PediaSure and other kids' formula-type beverages make many promises to parents of picky eaters. They are fortified drinks and contain more vitamins and minerals than the average glass of milk. Some also might taste better to children. However, supplemental drinks designed for kids might not be the long-term answer you need for your child's nutrition.
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PediaSure is a kids' supplemental beverage. Like drinks adults often consume when they are in a hurry or trying to replace a meal, PediaSure contains extra calories and protein as well as many vitamins and minerals. It comes in different flavors, such as chocolate and strawberry, and is available in different formulas. According to the PediaSure website, its products are recommended for general use for both toddlers and children starting at age 2. This does not mean you 1-year-old cannot drink them, but you need to check with your doctor first.
There are a few types of PediaSure. It is a sweet-tasting milk-like beverage, and some types are nutritionally similar to milk while others contain extra ingredients such as fiber and DHA. They vary in their calorie, fat and protein content. Surprisingly, however, the PediaSure website reports that its products generally contain between 30 percent and 40 percent of the daily recommended vitamin D intake. Dr. Ari Brown, co-author of "Baby 411," reports that a glass of milk contains around 25 percent of a 1-year-old's vitamin D recommendation. This means PediaSure, which is considered a fortified beverage, still does not meet a 1-year-old's daily vitamin D requirement. Like most toddlers, even babies on the formula would require a vitamin D supplement.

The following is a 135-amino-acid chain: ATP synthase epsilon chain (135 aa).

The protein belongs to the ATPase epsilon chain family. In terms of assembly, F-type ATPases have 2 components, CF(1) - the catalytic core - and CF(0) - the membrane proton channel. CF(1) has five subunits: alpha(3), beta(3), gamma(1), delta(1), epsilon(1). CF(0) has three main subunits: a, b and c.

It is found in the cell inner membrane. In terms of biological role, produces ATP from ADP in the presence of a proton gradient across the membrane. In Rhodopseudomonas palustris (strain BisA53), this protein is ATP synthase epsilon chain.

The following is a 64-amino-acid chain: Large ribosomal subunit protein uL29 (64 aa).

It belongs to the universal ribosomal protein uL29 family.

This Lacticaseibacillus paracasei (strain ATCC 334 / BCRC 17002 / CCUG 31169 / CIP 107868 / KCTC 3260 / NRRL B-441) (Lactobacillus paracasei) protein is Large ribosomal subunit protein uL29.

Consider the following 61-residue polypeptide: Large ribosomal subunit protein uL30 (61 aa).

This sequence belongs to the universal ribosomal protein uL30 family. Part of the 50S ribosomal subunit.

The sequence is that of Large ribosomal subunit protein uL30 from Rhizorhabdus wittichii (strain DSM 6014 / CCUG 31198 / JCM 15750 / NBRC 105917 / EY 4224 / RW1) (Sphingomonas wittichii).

Dr. Brown is not a fan of toddler formula-type drinks for several reasons. First, they are expensive. Compare a gallon of whole milk with a 12-pack of PediaSure, and you might reconsider your choice. While PediaSure is a rich source of nutrients like vitamins, minerals and protein, these nutrients should be plentiful in a diet that includes many kinds of foods. Teaching children to drink their calories and nutrients instead of eating them might set them up for bad habits later in childhood and life. If your child is not eating, giving her a filling beverage might make the problem worse. Dr. Brown advises avoiding PediaSure and other similar beverages unless your toddler is malnourished or excessively underweight. Even then, you should do so only under the guidance of his pediatrician.
If your child does not want to drink plain milk, or is not interested in food, try making your own version of a healthy milkshake. Milk blended with fruit and a few ice cubes makes a great mid-morning or afternoon snack. You also can try other tasty but wholesome milk alternatives such as flavored yogurts and soy or almond milk. As a last resort, Dr. Brown suggests flavoring your 1-year-old's milk. However, before adding a large amount of chocolate powder, try just a spoonful of a fortified mix-in. This enhances the flavor without adding too much extra sugar.